Killebrew was signed by the Washington Senators as an 18-year-old "Bonus Baby," and was forced to remain with the Major League club due to the rules of the day. As a result, Killebrew spent the 1954 and 1955 seasons in Washington and barely saw any action (93 at bats, 4 HR, 10 RBI in total). It wasn't until 1956 that he was able to gain some seasoning in the minor leagues, and Killebrew spent the majority of the 1956, 1957, and 1958 seasons away from Washington. In the Major Leagues to stay in 1959, Killebrew showed his prodigious power as a 23-year-old, knocking out a league-best 42 homers and adding 105 RBI for an awful Washington club. 

The Senators arrived in the Twin Cities in 1961 and were christened the Minnesota Twins. They had a legitimate star in Killebrew anchoring the lineup. In 1961, Killebrew hit .288/.405/.606 with 46 HR and 122 RBI. This season was incredible by any stretch of the imagination; however, the Yankees' M&M Boys of Maris and Mantle were putting up pretty solid offensive numbers of their own. Killebrew would go on to lead the American League in homers the next three seasons.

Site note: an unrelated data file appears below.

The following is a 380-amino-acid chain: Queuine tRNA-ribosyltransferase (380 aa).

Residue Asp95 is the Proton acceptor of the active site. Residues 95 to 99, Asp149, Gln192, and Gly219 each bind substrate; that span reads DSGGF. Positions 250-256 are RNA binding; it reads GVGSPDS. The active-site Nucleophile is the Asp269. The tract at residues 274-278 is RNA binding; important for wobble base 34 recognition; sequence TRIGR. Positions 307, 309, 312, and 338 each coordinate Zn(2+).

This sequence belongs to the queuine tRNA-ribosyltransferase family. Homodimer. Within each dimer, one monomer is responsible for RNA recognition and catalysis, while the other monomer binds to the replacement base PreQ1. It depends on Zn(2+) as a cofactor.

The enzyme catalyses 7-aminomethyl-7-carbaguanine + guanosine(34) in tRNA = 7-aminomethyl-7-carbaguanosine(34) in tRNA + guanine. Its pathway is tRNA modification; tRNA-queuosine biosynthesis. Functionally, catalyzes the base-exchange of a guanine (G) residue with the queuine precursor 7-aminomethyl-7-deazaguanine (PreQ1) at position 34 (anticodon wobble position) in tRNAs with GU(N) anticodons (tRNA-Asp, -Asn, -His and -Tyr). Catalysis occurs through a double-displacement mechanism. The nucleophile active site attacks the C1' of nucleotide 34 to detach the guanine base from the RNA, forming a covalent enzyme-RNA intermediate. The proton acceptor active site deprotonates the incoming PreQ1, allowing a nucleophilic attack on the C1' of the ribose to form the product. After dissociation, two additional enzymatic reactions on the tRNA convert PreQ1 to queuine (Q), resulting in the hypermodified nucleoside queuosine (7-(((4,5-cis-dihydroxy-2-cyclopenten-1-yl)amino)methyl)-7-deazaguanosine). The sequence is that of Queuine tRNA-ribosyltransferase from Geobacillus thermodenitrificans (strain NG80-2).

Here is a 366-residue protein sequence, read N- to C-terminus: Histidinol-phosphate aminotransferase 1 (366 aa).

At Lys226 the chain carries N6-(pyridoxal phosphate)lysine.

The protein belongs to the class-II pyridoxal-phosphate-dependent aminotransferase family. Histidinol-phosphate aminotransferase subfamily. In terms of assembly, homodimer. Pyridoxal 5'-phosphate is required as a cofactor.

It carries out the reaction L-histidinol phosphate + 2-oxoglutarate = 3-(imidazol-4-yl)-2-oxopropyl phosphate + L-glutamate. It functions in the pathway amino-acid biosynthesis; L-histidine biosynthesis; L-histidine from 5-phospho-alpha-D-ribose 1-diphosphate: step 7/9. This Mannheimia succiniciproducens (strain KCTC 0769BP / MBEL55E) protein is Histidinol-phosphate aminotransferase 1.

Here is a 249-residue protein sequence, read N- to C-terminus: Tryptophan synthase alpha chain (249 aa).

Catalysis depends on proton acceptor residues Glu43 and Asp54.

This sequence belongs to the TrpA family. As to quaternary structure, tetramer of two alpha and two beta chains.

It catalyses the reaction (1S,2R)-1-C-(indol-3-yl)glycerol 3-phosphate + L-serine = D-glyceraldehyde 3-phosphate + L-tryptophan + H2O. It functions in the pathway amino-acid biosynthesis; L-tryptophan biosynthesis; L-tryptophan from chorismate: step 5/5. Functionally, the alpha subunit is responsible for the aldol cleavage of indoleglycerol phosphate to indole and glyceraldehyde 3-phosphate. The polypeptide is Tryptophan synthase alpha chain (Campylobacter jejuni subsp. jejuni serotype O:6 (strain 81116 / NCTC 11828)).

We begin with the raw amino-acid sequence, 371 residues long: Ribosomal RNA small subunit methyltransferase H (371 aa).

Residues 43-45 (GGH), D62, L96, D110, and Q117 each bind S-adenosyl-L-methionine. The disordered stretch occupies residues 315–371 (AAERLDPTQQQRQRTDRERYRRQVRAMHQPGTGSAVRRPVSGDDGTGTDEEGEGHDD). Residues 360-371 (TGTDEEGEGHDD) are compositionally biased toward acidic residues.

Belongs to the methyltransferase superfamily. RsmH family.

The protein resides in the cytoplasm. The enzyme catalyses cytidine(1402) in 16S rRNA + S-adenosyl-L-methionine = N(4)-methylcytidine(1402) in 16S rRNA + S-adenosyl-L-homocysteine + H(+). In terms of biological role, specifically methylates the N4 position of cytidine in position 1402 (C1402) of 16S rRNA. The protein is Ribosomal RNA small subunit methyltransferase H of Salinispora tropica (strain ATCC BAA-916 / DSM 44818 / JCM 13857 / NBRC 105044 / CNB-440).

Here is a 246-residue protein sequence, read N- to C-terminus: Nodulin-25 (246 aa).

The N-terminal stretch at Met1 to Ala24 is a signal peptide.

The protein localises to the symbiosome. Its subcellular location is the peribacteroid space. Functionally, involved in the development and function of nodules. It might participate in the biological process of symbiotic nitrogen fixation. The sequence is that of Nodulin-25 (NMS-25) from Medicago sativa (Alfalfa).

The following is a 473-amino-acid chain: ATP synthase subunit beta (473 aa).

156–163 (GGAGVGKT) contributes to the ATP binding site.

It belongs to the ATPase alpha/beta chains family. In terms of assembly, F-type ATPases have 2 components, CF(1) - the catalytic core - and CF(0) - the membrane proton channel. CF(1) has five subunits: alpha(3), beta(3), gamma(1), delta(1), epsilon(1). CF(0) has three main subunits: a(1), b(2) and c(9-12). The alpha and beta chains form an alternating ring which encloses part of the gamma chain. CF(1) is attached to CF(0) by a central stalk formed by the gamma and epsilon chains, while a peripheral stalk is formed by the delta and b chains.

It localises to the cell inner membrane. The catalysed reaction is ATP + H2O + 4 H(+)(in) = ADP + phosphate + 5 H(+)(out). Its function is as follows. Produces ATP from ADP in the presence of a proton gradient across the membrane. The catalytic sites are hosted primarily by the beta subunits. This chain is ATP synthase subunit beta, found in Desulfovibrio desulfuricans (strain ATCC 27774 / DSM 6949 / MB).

During the Twins' magical 1965 season, Killebrew was hurt in the second half of the season with a broken elbow, but returned in time for the World Series. He also was a major contributor to the Twins consecutive AL West Division titles in 1969 and 1970.

Killebrew was simply one of the most feared hitters in the American League. In addition to his power displays, Killebrew also managed to find ways to reach base via the walk. In the eleven seasons between 1961 and 1971, Killebrew walked at least 100 times in seven seasons, leading the AL four times. With the power came the strikeouts, and Harmon was punched-out 1,699 times in his Major League career.